The internet and higher education

I wouldn’t recognize Joel Best in any crowd anywhere. Don’t know the guy. Didn’t know he existed until today. My serendipitous introduction to Joel was through an article he’s written for the Chronicle of Higher Education that was directed my way through my Google alert subscription on the word “postmodernism.” I meet a lot of smart people through that channel.

Joel has been in academia all his life, chairing departments at three universities over the last 25 years. He’s written a new book called, Flavor of the Month: Why Smart People Fall for Fads, and my guess is this article is part of his marketing plan for the book. Joel sees fads where others see opportunity, and the article — and likely the book — is filled with interesting information.

So why am I writing about this?

He offers an extensive list of innovations in education to which he’s been exposed over the years, one of which is the internet. Each, he notes, promised to transform education.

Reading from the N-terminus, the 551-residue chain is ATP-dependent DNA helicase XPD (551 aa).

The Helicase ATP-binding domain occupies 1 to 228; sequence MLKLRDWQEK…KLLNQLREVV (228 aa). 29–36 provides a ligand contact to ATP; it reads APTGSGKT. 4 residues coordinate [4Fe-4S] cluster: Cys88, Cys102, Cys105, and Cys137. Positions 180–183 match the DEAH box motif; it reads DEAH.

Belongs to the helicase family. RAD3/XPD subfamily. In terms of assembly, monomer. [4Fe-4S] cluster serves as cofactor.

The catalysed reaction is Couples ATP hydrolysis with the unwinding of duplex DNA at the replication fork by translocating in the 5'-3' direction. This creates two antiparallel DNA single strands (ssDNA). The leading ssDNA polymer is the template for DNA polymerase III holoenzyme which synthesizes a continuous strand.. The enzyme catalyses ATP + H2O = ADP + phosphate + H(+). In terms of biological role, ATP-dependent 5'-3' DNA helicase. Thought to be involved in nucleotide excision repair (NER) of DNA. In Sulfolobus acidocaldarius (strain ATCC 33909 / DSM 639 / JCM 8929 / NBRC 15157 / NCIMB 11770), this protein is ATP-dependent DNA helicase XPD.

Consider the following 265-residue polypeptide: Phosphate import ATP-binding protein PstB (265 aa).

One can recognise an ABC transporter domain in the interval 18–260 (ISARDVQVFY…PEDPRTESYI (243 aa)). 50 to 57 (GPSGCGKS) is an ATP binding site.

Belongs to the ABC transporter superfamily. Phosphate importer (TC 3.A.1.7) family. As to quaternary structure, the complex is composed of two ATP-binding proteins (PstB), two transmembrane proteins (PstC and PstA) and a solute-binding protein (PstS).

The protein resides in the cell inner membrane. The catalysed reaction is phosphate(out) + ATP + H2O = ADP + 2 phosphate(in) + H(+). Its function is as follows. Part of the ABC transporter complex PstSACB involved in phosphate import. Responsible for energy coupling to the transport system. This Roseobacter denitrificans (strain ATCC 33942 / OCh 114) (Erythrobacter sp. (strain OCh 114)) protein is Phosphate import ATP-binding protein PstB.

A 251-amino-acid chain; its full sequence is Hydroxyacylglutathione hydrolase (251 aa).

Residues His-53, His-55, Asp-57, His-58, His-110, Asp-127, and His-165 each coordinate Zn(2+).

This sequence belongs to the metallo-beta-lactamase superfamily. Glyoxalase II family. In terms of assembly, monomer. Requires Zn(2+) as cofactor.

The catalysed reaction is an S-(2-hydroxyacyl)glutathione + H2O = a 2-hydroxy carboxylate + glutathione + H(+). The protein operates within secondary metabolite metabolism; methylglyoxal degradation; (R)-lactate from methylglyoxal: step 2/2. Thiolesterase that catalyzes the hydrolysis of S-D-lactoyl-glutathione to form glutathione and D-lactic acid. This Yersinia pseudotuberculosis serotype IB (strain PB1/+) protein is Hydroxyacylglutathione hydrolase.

Some of those much-heralded innovations are long forgotten. Others remain housed somewhere on the campus, but I think it is fair to say that higher education hasn’t changed all that much, that none of these ideas proved to be as transformative as their advocates predicted. Compared to their advance billing, they all turned out to be short-term enthusiasms or — more bluntly — educational fads.
So the internet is a fad that has failed to transform higher education. This, I believe, may be the most ignorant statement I’ve ever heard from an academic. The internet has already altered all education forever, because a great deal of knowledge is now accessible without memorization, contemplation, research or study. That higher education “hasn’t changed all that much” may be more a reflection of the self-serving nature of the institution than what he sees as the false promises of “fads.” Moreover, I think it’s a little early to proclaim that the internet isn’t transformative.

I’m reminded of former FCC Chairman Michael Powell’s 2004 statement that “Application separation is the most important paradigm shift in the history of communications, and it will change things forever.” Application separation is made available through the internet, and it’s whacking institutional fatted calves everywhere.

And it’s also how I found Joel’s unique knowledge in the first place.

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